Buffalo Bills Offseason Moves

Hello fellow rumblers. Now that the offseason – the most exciting time to be a Bills fan for the last 13 years – is finally upon us, I’d like to share my thoughts on what personnel moves I think Nix and Co. should make in the lead up to the 2013 season.

I’d like to start out by saying that I think Doug Marrone was a good hire. It took me a little while to get on board with the idea, especially since I was really hoping for Lovie and didn’t know much about Marrone, but I’ve since decided that it was the right move. I think this organization, and more specifically the players on this team, need a man of Marrone’s character.

Based on my research over the last month, Marrone seems to be a bit of a disciplinarian, who is honest with his players and doesn’t play favorites. He expects that each and every player on the roster will consistently give their full effort, and if they don’t, will likely be riding the pine or cut. I think this team needs some motivation in the form of tough love, and I think that’s what they’re about to get.

I also like that he’s played in the league and is under 60. I think those two attributes alone are going to help players relate to him in a way they never could with Chan.

Lastly, I’m impressed with his ability to turn around a program. Though you can’t see the full impact just by looking at the win-loss column, the plain fact of the matter is that the program was a joke when he got there and four short years later he’s leaving behind a respectable program with two bowl wins. He successfully changed a losing culture into a winning one in a relatively short period of time. He knew what he was getting into there, and he knows what he’s getting into here. He’s not afraid of a challenge. I dig that.

I also like the way he filled out his staff. I won’t ramble on about how much I like Pettine, because I think that opinion is pretty universally held by the rumblings faithful. Instead, I’ll focus my attention on Hackett. Our new OC has taken quite a bit of flack on this site for being young and inexperienced. But up- and-comers are, by definition, inexperienced. Otherwise they wouldn’t be "up-and-comers" they’d be proven veterans. If you want to obtain what you project to be a truly talented individual before anyone else gets to him, you need to take a risk based on potential. It’s a high risk, high reward situation, but if you make the right call the reward is substantial.

I also think that the risk of Hackett is mitigated by the fact that Marrone, who has coached in this league and has worked with him before, thinks he’s capable of success. This is not a guess based on far off observations, this is a calculated risk based on extreme familiarity. And for a fan base starved for a winning season RIGHT NOW, I don’t think you can overstate just how important their familiarity with one another and the system will be.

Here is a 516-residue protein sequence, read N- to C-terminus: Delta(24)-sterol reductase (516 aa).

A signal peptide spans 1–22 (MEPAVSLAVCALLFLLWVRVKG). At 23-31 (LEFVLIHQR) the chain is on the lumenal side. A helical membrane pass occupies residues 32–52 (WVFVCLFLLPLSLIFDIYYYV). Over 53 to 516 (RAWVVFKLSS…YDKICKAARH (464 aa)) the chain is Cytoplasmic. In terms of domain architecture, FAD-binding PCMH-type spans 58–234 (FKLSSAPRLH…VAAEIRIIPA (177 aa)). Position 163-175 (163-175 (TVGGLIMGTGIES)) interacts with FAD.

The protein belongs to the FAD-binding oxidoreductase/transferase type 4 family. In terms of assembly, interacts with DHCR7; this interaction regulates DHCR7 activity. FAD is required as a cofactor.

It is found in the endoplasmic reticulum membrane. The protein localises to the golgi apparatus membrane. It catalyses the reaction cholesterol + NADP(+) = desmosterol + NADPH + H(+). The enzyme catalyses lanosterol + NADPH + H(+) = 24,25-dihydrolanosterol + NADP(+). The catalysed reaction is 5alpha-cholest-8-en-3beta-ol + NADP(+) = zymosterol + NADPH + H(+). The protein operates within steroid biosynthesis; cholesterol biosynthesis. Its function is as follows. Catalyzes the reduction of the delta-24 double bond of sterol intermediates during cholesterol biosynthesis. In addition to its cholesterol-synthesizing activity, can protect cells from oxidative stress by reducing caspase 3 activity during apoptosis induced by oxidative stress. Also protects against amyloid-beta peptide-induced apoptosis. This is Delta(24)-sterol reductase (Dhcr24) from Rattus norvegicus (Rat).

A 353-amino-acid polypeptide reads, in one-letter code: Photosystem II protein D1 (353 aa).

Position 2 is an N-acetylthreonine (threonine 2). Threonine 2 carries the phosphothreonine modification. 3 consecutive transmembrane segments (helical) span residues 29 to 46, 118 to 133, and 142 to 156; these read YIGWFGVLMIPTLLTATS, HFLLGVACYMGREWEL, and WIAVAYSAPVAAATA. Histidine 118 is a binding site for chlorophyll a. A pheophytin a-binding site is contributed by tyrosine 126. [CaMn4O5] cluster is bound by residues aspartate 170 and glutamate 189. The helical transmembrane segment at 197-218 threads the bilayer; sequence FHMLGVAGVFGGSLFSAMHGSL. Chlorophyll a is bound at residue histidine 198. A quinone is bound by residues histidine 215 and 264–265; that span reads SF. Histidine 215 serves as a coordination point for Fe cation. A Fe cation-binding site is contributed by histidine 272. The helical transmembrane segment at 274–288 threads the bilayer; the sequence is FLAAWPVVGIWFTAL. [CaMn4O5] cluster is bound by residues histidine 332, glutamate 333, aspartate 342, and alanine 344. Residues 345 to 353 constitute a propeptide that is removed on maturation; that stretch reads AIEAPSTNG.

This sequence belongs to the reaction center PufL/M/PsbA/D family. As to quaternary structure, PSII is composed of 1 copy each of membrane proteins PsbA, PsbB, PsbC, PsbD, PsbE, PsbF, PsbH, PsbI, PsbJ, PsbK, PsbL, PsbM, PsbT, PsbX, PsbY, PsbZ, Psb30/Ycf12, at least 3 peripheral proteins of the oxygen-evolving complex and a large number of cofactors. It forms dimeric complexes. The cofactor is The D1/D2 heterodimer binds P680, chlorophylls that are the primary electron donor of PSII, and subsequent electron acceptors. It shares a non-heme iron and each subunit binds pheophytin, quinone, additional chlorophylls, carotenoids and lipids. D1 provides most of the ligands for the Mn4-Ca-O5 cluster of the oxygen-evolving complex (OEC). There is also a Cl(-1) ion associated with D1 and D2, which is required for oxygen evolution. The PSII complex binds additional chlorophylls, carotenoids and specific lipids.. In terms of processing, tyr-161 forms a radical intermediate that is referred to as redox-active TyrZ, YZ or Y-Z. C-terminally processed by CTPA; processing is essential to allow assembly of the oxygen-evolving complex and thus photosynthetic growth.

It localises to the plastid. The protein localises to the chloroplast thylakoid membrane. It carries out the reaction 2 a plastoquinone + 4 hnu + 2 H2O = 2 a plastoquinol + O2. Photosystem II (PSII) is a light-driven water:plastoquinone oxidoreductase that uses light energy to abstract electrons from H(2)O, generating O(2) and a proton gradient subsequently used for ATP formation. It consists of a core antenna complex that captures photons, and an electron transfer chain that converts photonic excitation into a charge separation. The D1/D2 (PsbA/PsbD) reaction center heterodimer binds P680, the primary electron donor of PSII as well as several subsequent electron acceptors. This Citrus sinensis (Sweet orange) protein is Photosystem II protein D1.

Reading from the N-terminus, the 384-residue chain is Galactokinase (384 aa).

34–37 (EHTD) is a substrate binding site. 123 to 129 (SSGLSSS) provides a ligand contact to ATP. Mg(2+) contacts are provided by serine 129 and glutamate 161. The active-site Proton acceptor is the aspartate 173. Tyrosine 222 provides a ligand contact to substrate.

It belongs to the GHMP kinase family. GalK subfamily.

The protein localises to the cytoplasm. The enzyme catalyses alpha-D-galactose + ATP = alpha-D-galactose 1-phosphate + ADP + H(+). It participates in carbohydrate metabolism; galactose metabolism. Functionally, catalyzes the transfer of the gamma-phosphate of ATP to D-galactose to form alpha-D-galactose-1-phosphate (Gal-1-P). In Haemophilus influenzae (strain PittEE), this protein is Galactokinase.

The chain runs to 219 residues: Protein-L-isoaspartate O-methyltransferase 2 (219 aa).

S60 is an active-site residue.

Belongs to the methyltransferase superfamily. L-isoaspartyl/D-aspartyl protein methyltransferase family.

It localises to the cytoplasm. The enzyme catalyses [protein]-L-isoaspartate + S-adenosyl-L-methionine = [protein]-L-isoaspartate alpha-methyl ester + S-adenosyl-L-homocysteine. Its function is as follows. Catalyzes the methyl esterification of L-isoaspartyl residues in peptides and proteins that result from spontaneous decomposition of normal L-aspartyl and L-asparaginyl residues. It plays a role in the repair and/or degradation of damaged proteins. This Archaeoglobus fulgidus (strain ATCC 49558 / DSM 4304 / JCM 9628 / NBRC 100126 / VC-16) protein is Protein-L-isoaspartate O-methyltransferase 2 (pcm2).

I’m not too inclined to pass judgment on Danny Crossman. I really believe that special teams success is based on the philosophies of the head coach. If Marrone give special teams some priority in terms of the players he’ll allow to play on that unit, then they’ll likely be average to above average. If he doesn’t, well then they may just suck. Bobby April is a great example, great with the Bills, horrid with the Eagles. I also think special teams are becoming less and less important as the league is continuously trying to make them less of a factor with rule changes. We may even see kick-offs removed at some point, which I think would be a mistake, but is an eventuality nonetheless. Long story short, I’ll wait to see how they do before passing judgment.

On to the offseason player moves.

Player Cuts

Below is a list of players I’d like to see cut, along with the money the team would save in parenthesis:

Ryan Fitzpatrick ($500,000)

Chris Kelsay ($5 million)

Terrence McGee ($4.6 million)

Brad Smith ($3.75 million)

George Wilson ($3.6 million)

Rian Lindell (3 million)

Kelsay and McGee are past their respective primes and are vastly overpaid for what their contribution potential is in 2013. I like Brad Smith as a jack-of-all-trades player, but not for 3.75 million. I’m a big George Wilson fan, but he’s on the decline and I’m ready to see Searcy take on a bigger role. I also think there’s a good possibility that they move Aaron Williams to safety. Especially since I’ve read in a few places that the Jets D, and therefore Pettine’s D, often uses 3 safety’s in nickel situations instead of an extra cornerback.

The Fitzpatrick experiment needs to end. Again, I’m a fan of Fitzy. He gave me something I hadn’t had for a while with this team, hope. But he is not the one who will take us to the promised land. He’s got the head for it, but unfortunately not the physical talent. I watched him miss on far too many intermediate and deep throws to the outside last year to ever believe in his ability to succeed in this league. Thanks for the memories Fitz, good luck to you wherever you may land. The fact that cutting him before the league year keeps us from having to pay him anything in 2014 makes this an absolute no-brainer for me.

This, combined with the 15 million the team already has, brings our cap space total to roughly $35 million. I hadn’t planned to cut Barnett, but since the real GM of the Bills did just that today, that brings the total up to $38.5 million. That allows us to do some work in free agency, beginning with our own players.